In the extension of the bore 14, the housing 2 has a bore 18. The guide tube 13 is disposed coaxially with this bore 18. The guide tube 13 is formed as an extension on an actuation tappet 19, which is longitudinally displaceable inside the bore 18. The actuating tappet is coupled in a manner known per se with a pedal or similar actuating means, not shown. Beginning at the actuating tappet 19, the guide tube 13 has a longitudinal bore 20 and adjacent to the longitudinal bore 20 in the direction toward the control bushing 4, bore 21 of lesser diameter than bore 20 extends in axial alignment therewith. A shoulder 22 is located between the bores 20 and 21. A ball-like guide body 23 is disposed longitudinally displaceable inside the bore 20. This guide body 23 is joined via a stem 24 with the spring guide head 9. The spring guide head 9 is displaceable inside the bore 14 toward the control bushing 4 and limited in movement in the opposite direction by a shoulder 14'. On the outside, the guide tube 13 has the spring guide sleeve 12, which is longitudinally displaceable on the guide tube 13. The spring guide sleeve 12 has a radially offstanding collar 25. The spring 7 is disposed between this collar 25 and the actuating tappet 19. The spring 8 is adjacent to the opposite side of the collar 25 and extends to the spring guide head 9, which centers this spring 8. The springs 7 and 8 are installed with an initial tension, so that the spring guide head 9, by means of the stem 24, pulls the guide body 23 against the shoulder 22. A displacement of the actuating tappet 19 in the direction of the control bushing 4 accordingly initially causes a displacement of the spring guide head 9 as well. Subsequently, for instance as a result of a displacement resistance on the part of the control slide 5, the springs 7 and 8 may become compressed. The spring guide head 9 is the moved in the opposite direction no later than whenever the springs 7 and 8 as the actuating tappet 19 moves back again, have caused the guide body 23 to rest against the shoulder 22.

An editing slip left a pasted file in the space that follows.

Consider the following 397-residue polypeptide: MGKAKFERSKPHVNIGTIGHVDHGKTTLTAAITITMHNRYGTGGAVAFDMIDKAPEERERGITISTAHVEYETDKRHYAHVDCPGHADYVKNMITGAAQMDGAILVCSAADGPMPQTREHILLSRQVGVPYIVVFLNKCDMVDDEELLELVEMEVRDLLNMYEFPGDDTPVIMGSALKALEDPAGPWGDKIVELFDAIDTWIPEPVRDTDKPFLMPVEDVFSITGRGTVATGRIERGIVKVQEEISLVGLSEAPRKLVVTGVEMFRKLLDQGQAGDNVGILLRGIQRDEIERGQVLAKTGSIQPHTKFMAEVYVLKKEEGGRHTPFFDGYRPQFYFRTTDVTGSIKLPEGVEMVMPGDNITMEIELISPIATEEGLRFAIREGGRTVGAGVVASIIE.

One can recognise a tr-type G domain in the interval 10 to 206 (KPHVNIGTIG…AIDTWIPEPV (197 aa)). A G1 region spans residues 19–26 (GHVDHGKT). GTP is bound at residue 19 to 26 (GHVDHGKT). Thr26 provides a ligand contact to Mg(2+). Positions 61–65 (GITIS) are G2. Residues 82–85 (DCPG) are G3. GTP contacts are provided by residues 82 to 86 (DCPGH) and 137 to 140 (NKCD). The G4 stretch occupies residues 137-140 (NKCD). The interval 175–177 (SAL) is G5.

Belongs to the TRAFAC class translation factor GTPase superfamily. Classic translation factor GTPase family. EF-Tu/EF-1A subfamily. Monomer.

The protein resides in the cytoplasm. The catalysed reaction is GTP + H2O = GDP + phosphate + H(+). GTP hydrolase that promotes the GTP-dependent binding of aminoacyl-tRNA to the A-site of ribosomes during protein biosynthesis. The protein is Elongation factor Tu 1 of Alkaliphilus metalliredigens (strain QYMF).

The spring guide head 9 has a centrally arranged recess 26 extending in its longitudinal direction, which is defined by a flat end face 27 oriented transversely. This end face 27 serves as a rolloff surface for the force transmitting member 10, which in this example is embodied as a ball. The head 17 of the control slide 5 is located opposite the end face 27. A locking washer 28, which has a slit 29 extending from its center, is oriented transversely to the longitudinal axis of the control slide and is combined with the spring guide head 9. The locking washer 28 surrounds the neck 16. The width of the slit 29 is selected such that this slit is spaced apart by a minimum distance from the neck.

The centering means 11 is embodied by way of example in the form of four leaf springs. The leaf springs 11 are located in four planes, which are oriented substantially parallel to the longitudinal axis of the spring guide head 9. Free ends 11' of these leaf springs contact the ball 10 at a tangent. Two ends 11' of the leaf springs 11 are secured in the spring guide head 9. The leaf springs 11 are capable of centering the ball 10 with respect to the longitudinal axis of the spring guide head 9 whenever the ball 10 is not imprisoned between the spring guide head 9 and the head 17.

The brake pressure valve operates in the following manner: